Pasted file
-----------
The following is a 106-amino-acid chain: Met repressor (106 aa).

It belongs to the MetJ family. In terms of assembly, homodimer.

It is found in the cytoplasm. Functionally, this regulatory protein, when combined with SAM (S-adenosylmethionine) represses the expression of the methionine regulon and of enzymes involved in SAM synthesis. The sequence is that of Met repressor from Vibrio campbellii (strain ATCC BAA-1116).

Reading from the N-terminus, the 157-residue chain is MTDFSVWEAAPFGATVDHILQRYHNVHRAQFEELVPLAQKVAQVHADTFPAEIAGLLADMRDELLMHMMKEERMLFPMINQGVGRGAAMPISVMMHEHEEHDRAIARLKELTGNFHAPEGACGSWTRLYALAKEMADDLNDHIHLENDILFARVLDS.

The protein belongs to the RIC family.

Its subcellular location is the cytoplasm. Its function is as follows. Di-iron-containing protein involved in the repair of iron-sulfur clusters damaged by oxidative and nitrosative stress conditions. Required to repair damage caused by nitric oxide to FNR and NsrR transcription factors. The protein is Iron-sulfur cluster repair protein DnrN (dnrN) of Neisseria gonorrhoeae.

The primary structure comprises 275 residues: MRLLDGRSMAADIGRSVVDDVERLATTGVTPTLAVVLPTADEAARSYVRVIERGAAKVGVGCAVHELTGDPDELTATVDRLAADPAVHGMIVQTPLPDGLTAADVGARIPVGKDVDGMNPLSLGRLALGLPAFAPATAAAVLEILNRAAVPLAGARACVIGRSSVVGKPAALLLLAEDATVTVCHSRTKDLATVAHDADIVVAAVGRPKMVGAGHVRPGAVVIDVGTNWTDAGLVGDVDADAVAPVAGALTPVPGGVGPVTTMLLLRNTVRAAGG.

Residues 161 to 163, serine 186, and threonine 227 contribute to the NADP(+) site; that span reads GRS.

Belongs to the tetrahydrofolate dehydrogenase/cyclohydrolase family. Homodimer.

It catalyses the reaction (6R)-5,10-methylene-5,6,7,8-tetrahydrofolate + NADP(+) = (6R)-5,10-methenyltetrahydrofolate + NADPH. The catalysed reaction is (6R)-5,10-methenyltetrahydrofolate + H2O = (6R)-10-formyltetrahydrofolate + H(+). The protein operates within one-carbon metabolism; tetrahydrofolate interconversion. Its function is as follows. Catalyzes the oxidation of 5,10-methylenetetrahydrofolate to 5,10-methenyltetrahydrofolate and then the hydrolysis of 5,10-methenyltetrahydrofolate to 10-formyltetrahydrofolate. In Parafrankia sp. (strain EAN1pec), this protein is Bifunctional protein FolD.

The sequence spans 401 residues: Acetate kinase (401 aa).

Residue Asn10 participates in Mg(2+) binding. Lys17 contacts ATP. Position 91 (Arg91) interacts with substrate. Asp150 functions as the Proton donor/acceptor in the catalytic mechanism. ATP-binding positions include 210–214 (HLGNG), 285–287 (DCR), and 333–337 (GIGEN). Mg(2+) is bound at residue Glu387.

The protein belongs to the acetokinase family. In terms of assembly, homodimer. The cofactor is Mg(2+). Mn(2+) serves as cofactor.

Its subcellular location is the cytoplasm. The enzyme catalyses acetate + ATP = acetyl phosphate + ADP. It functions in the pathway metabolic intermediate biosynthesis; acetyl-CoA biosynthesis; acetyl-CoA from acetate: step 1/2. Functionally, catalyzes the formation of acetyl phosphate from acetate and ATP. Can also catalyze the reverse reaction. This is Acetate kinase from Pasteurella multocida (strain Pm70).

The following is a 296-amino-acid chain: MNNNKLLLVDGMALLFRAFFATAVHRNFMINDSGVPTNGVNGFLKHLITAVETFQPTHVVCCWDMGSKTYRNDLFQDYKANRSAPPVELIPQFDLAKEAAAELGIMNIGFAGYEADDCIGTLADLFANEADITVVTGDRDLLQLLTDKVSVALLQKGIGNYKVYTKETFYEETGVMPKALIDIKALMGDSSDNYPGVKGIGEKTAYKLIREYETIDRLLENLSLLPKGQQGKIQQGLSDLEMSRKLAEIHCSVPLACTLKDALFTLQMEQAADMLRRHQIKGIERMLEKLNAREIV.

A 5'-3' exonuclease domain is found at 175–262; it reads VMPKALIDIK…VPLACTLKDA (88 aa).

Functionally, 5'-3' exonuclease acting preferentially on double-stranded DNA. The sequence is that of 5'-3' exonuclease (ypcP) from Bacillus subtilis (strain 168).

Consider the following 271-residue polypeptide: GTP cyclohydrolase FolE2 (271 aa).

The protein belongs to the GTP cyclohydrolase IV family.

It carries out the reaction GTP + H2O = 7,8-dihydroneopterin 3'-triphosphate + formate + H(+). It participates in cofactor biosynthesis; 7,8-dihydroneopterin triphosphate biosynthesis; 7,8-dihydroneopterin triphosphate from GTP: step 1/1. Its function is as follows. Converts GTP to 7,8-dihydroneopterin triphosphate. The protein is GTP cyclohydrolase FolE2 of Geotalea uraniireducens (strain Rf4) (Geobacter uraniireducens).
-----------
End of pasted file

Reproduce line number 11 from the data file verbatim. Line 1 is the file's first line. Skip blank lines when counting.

The sequence spans 401 residues: Acetate kinase (401 aa).